Senator urges U.S. to seek extradition of Palestinians

Also speaking at the news conference were Stephen Flatow, Joyce Boim and Vicki Eisenfeld, the parents of three Americans killed in terrorist attacks.

"I will not rest until justice is done," Boim said. "My son's blood is as good as any American's wherever they were killed."

The news conference took place outside a federal building in Manhattan, only blocks from the courthouse where two suspected terrorists will be tried for the Aug. 7 bombings of American embassies in Kenya and Tanzania. Twelve U.S. citizens were among the more than 250 people killed in the explosions.

"What about the Americans killed in the Middle East?" asked New York state Assemblyman Dov Hikind, who also spoke at the news conference. "Are they less American than those killed in Africa?"

The anti-terrorism act of 1996 permits the prosecution on American soil of individuals who allegedly kill U.S. citizens abroad.

D'Amato told the crowd of about 40 that he would send a letter to Secretary of State Madeleine Albright demanding that she seek action to extradite and try Palestinians identified by the Israeli government as having been involved in the deaths of American citizens during the past four years.

The news conference attracted some local media coverage, which a few participants said illustrated a general apathy toward prosecuting Palestinian terrorists.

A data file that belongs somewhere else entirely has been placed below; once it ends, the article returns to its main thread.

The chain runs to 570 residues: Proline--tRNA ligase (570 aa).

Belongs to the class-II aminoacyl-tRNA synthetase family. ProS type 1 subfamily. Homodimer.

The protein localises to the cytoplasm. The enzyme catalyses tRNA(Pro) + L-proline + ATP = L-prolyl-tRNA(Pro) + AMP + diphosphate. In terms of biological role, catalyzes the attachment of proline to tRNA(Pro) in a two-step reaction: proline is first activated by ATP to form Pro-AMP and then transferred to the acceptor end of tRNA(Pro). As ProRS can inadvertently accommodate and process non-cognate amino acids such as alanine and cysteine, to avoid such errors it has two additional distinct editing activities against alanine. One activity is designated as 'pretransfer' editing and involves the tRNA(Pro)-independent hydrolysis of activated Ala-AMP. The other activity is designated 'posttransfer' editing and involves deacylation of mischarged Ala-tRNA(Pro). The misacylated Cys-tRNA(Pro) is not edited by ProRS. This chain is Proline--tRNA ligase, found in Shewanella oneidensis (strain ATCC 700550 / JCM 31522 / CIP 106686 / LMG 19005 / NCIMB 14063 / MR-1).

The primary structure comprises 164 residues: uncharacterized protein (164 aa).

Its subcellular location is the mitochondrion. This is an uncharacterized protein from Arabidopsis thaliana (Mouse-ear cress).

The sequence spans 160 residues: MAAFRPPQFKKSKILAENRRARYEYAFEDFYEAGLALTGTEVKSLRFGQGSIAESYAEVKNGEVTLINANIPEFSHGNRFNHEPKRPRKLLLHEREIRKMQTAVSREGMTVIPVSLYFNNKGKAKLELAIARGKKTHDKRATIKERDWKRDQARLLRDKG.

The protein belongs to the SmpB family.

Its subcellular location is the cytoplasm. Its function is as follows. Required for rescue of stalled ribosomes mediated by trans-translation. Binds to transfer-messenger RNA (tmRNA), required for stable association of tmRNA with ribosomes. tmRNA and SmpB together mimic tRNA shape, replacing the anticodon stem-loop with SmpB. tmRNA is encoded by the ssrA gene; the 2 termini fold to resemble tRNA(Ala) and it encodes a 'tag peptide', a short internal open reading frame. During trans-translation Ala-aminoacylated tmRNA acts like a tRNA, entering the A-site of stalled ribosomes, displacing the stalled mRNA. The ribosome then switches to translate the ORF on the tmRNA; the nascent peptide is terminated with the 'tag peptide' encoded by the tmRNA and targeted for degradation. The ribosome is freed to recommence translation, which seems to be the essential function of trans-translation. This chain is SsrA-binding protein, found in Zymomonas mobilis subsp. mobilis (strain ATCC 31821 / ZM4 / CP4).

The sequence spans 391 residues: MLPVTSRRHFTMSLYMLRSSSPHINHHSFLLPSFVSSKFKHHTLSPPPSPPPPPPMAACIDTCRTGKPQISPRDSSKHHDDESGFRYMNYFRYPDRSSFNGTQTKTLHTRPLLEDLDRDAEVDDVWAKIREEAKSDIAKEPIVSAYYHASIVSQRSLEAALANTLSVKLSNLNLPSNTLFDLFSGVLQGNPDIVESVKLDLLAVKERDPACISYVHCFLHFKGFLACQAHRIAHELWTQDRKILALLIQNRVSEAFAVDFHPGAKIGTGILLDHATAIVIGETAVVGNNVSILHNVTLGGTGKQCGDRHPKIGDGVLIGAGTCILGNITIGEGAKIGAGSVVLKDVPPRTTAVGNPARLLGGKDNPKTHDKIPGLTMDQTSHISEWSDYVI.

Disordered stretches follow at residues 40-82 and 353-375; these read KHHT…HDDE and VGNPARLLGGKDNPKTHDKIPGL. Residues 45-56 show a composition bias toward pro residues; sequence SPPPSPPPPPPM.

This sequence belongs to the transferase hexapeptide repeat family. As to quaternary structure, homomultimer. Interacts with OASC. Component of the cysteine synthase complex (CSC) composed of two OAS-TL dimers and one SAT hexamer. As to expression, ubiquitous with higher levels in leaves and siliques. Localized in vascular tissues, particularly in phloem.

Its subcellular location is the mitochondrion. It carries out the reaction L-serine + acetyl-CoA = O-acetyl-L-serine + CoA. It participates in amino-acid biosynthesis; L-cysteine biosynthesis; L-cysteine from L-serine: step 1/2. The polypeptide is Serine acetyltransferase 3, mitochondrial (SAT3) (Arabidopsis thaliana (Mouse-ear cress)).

In May, however, the House of Representatives unanimously supported a bipartisan resolution calling on President Clinton to address the matter.

Earlier that month, 62 congressional representatives sent a letter to Attorney General Janet Reno calling on the Justice Department to "investigate, indict, and prosecute any individual who kills, attempts to kill, or engages in a conspiracy to kill a U.S. national in a foreign country pursuant of a terrorist act."

D'Amato's involvement in the cause follows his successful campaign on behalf of Holocaust survivors to wrest payment from Swiss banks and an Italian insurance firm. His appearance at the news conference also comes amid his re-election campaign.

Noting that the Palestinian Authority receives $100 million in U.S. aid annually, D'Amato said it was "not acceptable" to allow Arafat "to continue business as usual."